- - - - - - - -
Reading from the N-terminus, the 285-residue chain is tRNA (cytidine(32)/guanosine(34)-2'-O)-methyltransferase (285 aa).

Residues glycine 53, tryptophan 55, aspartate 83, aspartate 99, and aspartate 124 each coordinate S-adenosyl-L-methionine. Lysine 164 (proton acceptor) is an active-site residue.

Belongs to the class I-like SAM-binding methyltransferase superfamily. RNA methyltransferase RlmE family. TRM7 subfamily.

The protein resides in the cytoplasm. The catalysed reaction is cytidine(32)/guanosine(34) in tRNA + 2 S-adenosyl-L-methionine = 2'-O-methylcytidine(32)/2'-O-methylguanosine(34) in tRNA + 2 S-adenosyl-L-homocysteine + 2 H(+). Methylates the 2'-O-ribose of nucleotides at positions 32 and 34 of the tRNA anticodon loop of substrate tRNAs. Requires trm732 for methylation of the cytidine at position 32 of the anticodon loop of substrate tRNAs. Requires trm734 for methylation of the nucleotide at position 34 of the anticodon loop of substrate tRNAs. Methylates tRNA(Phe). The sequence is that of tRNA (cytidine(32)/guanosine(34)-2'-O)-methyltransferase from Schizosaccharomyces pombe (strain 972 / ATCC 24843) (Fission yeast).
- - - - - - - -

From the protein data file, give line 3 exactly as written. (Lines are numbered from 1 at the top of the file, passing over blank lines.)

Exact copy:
Belongs to the class I-like SAM-binding methyltransferase superfamily. RNA methyltransferase RlmE family. TRM7 subfamily.